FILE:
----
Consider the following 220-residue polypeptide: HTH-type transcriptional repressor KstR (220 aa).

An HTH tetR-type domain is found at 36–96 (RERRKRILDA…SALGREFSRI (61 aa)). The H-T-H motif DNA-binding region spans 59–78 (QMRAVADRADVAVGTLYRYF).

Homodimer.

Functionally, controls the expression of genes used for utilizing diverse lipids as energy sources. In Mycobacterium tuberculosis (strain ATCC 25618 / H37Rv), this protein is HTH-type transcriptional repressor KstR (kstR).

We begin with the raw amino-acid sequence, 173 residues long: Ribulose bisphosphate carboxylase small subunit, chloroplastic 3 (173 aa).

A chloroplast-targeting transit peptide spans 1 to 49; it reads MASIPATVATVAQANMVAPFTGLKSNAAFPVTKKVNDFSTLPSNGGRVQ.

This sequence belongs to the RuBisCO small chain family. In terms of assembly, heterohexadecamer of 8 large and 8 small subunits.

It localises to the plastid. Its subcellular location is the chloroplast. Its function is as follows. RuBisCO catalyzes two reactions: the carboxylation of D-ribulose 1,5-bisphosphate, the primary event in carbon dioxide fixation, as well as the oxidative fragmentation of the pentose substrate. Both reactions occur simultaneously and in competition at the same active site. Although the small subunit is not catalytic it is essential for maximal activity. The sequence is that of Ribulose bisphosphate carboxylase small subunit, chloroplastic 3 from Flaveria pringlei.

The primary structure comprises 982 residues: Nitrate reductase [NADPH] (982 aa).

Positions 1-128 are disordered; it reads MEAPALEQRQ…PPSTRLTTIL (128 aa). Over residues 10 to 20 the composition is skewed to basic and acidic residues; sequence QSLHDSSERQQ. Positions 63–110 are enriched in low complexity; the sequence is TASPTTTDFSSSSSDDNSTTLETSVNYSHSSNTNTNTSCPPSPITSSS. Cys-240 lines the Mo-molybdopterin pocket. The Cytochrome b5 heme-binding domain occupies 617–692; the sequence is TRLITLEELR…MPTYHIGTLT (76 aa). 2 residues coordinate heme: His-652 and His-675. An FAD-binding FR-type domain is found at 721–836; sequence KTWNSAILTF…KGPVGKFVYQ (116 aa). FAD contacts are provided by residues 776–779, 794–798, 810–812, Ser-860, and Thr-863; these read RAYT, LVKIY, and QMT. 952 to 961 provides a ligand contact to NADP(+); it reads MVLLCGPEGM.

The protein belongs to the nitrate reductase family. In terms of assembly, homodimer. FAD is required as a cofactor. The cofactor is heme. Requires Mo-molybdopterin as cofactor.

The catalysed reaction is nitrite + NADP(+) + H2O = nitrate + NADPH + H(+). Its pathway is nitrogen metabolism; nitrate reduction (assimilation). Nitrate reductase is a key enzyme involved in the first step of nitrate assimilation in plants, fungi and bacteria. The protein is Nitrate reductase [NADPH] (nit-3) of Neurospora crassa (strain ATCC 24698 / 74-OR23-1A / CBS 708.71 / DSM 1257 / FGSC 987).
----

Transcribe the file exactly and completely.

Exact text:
Consider the following 220-residue polypeptide: HTH-type transcriptional repressor KstR (220 aa).

An HTH tetR-type domain is found at 36–96 (RERRKRILDA…SALGREFSRI (61 aa)). The H-T-H motif DNA-binding region spans 59–78 (QMRAVADRADVAVGTLYRYF).

Homodimer.

Functionally, controls the expression of genes used for utilizing diverse lipids as energy sources. In Mycobacterium tuberculosis (strain ATCC 25618 / H37Rv), this protein is HTH-type transcriptional repressor KstR (kstR).

We begin with the raw amino-acid sequence, 173 residues long: Ribulose bisphosphate carboxylase small subunit, chloroplastic 3 (173 aa).

A chloroplast-targeting transit peptide spans 1 to 49; it reads MASIPATVATVAQANMVAPFTGLKSNAAFPVTKKVNDFSTLPSNGGRVQ.

This sequence belongs to the RuBisCO small chain family. In terms of assembly, heterohexadecamer of 8 large and 8 small subunits.

It localises to the plastid. Its subcellular location is the chloroplast. Its function is as follows. RuBisCO catalyzes two reactions: the carboxylation of D-ribulose 1,5-bisphosphate, the primary event in carbon dioxide fixation, as well as the oxidative fragmentation of the pentose substrate. Both reactions occur simultaneously and in competition at the same active site. Although the small subunit is not catalytic it is essential for maximal activity. The sequence is that of Ribulose bisphosphate carboxylase small subunit, chloroplastic 3 from Flaveria pringlei.

The primary structure comprises 982 residues: Nitrate reductase [NADPH] (982 aa).

Positions 1-128 are disordered; it reads MEAPALEQRQ…PPSTRLTTIL (128 aa). Over residues 10 to 20 the composition is skewed to basic and acidic residues; sequence QSLHDSSERQQ. Positions 63–110 are enriched in low complexity; the sequence is TASPTTTDFSSSSSDDNSTTLETSVNYSHSSNTNTNTSCPPSPITSSS. Cys-240 lines the Mo-molybdopterin pocket. The Cytochrome b5 heme-binding domain occupies 617–692; the sequence is TRLITLEELR…MPTYHIGTLT (76 aa). 2 residues coordinate heme: His-652 and His-675. An FAD-binding FR-type domain is found at 721–836; sequence KTWNSAILTF…KGPVGKFVYQ (116 aa). FAD contacts are provided by residues 776–779, 794–798, 810–812, Ser-860, and Thr-863; these read RAYT, LVKIY, and QMT. 952 to 961 provides a ligand contact to NADP(+); it reads MVLLCGPEGM.

The protein belongs to the nitrate reductase family. In terms of assembly, homodimer. FAD is required as a cofactor. The cofactor is heme. Requires Mo-molybdopterin as cofactor.

The catalysed reaction is nitrite + NADP(+) + H2O = nitrate + NADPH + H(+). Its pathway is nitrogen metabolism; nitrate reduction (assimilation). Nitrate reductase is a key enzyme involved in the first step of nitrate assimilation in plants, fungi and bacteria. The protein is Nitrate reductase [NADPH] (nit-3) of Neurospora crassa (strain ATCC 24698 / 74-OR23-1A / CBS 708.71 / DSM 1257 / FGSC 987).